SILVER KING COALITION MINES CO. v. CONKLING MINING CO. (two cases).
255 U.S. 151 (41 S.Ct. 310, 65 L.Ed. 561)
SILVER KING COALITION MINES CO. v. CONKLING MINING CO. (two cases).
Nos. 158, 187.
Argued: Jan. 19, 1921.
Decided: Feb. 28, 1921.
- opinion, HOLMES [HTML]
Messrs. Thomas Marioneaux, of Salt Lake City, Utah, Curtis H. Lindley, of San Francisco, Cal., W. H. Dickson and A. C. Ellis, Jr., both of Salt Lake City, Utah, and W. C. Prentiss, of Washington, D. C., for petitioner and appellant.
Argument of Counsel from page 152-153 intentionally omitted
Messrs. F. B. Critchlow and Wm. W. Ray, both of Salt Lake City, Utah, for respondent and appellee.
Argument of Counsel from pages 153-159 intentionally omitted
Mr. Justice HOLMES delivered the opinion of the Court.
This is a bill in equity brought by the respondent, the Conkling Mining Company, in order to establish its right to a large body of ore found under the southwesterly 135.5 feet of its patent as laid out by courses and distances, and to obtain an account from the petitioner, which has mined the ore, making a claim of right on its side. The District Court dismissed the bill. The decree was reversed by the Circuit Court of Appeals. Conkling Mining Co. v. Silver King Coalition Mines Co., 230 Fed. 553, 144 C. C. A. 607. Thereupon a writ of certiorari was granted by this Court. 250 U. S. 655, 40 Sup. Ct. 13, 63 L. Ed. 1192. A short statement will be enough to present the single issue that it is necessary to pass upon here. The only ground upon which the Conkling Mining Company stands is that the ore is within the lines of its patent extended vertically downward. If the patent properly construed does not cover the land in question the case is at an end.
The patent under which the Conkling Mining Company gets its title was granted to the Boss Mining Company and so far as material is as follows: It recites that in pursuance of the Revised Statutes, etc., there have been deposited in the General Land Office of the United States the plat and field notes of survey and the Certificate No. 1697 of the Register of the local land office with other evidence whereby it appears that the grantee duly entered and paid for that certain mining claim known as the Conkling lode mining claim, designated by the Surveyor General as Lot No. 689, 'bounded, described, and platted as follows * * * Beginning at corner No. 1 a pine post four inches square marked U. S. 689 P. 1. Thence' by courses and distances northwesterly 'to corner No. 2, a pine post four inches square marked U. S. 689 P. 2,' these two corners being undisputed. 'Thence second course, south sixty degrees and forty-five minutes west one thousand five hundred feet to corner No. 3. Thence third course, south twenty-one degrees and nine minutes east six hundred feet to corner No. 4.' It then grants 'the said mining premises hereinbefore described' and all that portion of veins, lodes or ledges, 'the tops or apexes of which lie inside of the surface boundary lines of said granted premises in said Lot No. 689,' etc., with a proviso confining 'the right of possession to such outside parts of said veins,' etc., 'to such portions thereof as lie between vertical planes drawn downward through the end lines of said Lot No. 689,' etc.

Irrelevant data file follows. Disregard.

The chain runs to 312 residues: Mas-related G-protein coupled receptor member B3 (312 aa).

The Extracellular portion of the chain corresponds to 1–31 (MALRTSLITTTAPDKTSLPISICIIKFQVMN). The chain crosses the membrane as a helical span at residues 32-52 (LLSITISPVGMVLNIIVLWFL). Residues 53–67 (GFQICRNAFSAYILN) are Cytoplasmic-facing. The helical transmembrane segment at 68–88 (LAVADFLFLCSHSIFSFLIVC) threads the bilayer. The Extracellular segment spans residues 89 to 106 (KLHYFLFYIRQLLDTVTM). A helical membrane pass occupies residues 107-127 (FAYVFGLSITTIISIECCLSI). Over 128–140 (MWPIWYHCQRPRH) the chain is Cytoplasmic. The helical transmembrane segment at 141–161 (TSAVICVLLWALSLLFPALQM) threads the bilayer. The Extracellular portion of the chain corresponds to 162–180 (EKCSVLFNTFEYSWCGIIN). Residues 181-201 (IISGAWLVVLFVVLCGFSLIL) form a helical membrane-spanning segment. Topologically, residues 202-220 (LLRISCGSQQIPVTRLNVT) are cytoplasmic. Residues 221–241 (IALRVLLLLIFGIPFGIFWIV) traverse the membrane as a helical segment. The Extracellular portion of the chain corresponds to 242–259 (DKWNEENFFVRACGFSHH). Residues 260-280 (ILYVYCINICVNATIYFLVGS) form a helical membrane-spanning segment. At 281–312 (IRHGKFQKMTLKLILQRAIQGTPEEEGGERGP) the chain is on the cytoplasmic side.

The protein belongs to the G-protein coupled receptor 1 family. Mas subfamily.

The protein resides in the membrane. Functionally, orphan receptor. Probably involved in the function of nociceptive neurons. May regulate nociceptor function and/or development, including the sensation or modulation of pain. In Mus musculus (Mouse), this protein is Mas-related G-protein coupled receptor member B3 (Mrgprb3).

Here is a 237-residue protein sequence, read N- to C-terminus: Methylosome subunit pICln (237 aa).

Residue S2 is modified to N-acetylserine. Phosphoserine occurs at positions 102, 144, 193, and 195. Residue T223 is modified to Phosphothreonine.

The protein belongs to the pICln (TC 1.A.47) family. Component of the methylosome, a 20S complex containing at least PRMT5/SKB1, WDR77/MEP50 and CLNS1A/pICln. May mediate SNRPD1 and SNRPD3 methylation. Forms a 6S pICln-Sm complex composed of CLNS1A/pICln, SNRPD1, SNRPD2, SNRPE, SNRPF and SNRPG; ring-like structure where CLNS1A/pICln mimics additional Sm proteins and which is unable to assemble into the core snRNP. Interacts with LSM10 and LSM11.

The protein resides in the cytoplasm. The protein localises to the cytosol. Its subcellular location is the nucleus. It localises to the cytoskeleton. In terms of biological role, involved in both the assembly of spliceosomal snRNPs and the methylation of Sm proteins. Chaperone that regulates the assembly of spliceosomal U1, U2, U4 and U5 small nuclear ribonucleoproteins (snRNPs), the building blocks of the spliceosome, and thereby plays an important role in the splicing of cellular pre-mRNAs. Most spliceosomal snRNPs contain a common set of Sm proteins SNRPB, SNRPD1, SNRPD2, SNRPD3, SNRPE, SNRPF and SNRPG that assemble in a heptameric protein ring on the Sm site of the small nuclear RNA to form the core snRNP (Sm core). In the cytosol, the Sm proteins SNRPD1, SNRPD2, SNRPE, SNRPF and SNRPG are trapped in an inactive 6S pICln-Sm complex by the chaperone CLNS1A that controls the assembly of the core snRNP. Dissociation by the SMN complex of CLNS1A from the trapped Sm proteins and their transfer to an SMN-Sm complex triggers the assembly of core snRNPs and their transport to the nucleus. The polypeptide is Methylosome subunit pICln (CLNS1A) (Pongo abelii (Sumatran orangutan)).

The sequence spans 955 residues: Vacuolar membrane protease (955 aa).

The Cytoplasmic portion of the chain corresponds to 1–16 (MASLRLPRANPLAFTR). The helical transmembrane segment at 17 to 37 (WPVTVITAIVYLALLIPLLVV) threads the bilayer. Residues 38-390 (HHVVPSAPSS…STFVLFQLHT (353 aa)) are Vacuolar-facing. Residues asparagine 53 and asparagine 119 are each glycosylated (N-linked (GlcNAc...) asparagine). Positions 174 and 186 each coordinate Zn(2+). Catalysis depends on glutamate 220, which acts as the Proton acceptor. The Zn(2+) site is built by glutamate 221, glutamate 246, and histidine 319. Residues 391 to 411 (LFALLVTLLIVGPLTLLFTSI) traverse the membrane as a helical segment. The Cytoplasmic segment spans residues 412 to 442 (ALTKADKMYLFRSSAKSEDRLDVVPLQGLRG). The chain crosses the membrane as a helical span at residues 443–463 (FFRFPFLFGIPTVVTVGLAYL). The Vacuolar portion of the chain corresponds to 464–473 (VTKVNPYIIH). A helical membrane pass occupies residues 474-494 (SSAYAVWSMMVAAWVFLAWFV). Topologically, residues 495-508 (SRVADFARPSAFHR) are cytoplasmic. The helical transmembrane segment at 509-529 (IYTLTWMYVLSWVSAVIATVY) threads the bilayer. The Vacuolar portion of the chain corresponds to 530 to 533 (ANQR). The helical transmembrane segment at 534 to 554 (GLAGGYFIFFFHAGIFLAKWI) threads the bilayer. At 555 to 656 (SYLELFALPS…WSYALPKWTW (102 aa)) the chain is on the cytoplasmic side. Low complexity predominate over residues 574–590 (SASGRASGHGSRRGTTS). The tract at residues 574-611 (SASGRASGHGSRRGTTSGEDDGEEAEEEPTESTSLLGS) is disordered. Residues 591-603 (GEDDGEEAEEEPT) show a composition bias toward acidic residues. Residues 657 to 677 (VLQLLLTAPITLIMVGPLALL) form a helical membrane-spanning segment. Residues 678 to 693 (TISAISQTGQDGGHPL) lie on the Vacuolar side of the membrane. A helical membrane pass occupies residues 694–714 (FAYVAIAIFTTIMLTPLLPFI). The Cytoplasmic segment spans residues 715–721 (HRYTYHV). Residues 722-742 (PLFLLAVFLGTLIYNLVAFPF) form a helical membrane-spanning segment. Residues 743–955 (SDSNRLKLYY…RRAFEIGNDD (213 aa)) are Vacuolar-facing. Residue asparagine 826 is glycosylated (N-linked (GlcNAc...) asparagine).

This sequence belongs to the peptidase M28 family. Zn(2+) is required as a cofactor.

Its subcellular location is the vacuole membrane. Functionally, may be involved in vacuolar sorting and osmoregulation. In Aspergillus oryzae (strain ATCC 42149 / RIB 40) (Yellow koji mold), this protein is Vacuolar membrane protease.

If 'corner No. 3' and 'corner No. 4' are determined by courses and distances alone the Conkling Mining Company is entitled to prevail upon the question that we are discussing. The Circuit Court of Appeals was of opinion that the patent represented an adjudication by the Land Department that the lot was 1500 feet long and 600 feet wide without regard to the location of the other posts which the field notes showed to exist but the patent did not mention. The District Court on the other hand held that evidence was admissible to show that there were monuments at corners No. 3 and No. 4, held that the monuments so established prevailed, and therefore decided that the title of the Conkling Mining Company failed.
The decree of the District Court appears to us to be supported by the face of the patent and by consideration of the circumstances. If a draughtsman were determining his description by courses and distances only it seems unlikely that he would insert 'corner No. 3' and 'corner No. 4' where the direction changed, as it would add nothing to the change of direction in the boundary line. The words by themselves suggest a reference to an external object, an interpretation greatly strengthened by the fact that the same phrase in the first two instances of its use referred to one in terms; and coupled with evidence that such an external object was found, the words at least tend to prove that a monument was meant. Of course evidence is admissible, if needed, to show that language is to receive the interpretation that taken by itself it invites. Furthermore the grant is of 'the said mining premises hereinbefore described,' assumed in the same sentence to be the lot designated by the Surveyor General as Lot No. 689; and, when it is observed that it is the duty of the Surveyor General to see that the lot is identified by monuments on the ground the presumption becomes almost irresistible that 'corner No. 3' and 'corner No. 4' mean corners determined as they are required to be determined by the law.